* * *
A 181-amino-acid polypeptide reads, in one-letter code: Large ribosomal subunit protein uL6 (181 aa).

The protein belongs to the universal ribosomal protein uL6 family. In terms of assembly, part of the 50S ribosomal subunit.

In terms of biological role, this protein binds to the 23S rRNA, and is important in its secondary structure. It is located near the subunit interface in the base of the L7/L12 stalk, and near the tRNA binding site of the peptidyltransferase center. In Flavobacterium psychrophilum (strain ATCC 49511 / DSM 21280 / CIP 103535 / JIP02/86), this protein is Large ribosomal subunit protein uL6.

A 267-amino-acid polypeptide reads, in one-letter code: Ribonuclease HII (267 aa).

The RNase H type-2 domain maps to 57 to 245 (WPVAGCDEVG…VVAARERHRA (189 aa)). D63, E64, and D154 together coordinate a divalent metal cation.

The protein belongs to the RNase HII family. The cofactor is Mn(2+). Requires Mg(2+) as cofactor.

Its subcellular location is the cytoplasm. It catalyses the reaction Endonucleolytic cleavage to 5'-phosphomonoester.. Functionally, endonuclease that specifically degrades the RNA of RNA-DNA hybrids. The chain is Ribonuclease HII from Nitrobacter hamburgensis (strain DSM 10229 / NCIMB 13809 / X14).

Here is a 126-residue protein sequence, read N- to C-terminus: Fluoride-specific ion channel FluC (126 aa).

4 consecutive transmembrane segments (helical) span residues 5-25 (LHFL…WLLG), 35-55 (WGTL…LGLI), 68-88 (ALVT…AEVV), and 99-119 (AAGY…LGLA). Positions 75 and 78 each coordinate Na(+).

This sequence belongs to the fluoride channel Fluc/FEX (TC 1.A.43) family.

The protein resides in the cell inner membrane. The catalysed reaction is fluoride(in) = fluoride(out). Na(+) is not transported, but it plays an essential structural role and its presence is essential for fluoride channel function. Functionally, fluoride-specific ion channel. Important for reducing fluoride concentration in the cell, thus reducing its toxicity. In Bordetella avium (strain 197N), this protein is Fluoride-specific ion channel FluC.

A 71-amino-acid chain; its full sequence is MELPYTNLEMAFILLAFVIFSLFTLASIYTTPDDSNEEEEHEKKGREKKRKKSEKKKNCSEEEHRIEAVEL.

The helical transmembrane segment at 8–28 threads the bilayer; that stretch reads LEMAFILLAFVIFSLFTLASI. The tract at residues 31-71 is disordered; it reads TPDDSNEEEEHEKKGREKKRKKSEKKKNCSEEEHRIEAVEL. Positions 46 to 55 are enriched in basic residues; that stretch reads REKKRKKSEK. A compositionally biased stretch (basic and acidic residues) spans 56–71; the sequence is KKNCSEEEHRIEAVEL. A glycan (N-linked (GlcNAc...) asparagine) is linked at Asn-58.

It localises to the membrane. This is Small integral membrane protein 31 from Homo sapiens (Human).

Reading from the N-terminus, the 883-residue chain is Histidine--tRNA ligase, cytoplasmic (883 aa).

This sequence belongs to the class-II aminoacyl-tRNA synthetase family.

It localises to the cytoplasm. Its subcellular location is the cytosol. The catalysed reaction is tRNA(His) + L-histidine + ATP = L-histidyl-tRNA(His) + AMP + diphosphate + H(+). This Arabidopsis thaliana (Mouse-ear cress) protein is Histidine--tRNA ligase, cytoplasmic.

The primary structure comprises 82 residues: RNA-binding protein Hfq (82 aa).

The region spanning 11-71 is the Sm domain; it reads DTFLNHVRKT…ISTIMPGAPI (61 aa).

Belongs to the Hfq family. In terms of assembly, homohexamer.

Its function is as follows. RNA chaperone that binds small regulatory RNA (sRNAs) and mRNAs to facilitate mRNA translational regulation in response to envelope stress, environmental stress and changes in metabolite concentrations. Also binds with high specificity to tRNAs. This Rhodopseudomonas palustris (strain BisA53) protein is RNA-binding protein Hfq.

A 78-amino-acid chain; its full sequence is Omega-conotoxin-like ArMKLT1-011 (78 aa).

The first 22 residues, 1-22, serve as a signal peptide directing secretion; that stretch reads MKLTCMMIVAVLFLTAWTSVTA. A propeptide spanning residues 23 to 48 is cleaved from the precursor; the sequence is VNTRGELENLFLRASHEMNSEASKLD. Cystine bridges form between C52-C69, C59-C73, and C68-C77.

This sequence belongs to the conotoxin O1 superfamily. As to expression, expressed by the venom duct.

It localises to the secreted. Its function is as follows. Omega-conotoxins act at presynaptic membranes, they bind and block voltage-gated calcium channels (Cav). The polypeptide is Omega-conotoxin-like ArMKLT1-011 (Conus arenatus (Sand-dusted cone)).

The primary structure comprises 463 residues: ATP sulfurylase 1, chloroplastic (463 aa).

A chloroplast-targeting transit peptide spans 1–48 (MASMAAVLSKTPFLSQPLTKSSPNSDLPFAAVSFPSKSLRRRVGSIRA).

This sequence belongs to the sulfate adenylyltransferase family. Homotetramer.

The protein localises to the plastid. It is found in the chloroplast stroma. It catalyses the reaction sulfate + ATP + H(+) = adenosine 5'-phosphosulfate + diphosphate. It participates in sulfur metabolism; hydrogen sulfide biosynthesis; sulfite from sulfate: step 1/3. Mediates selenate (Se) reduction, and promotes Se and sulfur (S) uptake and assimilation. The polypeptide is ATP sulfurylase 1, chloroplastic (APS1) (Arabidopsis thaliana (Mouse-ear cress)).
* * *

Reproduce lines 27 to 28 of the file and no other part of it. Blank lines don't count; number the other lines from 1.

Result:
A chloroplast-targeting transit peptide spans 1–48 (MASMAAVLSKTPFLSQPLTKSSPNSDLPFAAVSFPSKSLRRRVGSIRA).

This sequence belongs to the sulfate adenylyltransferase family. Homotetramer.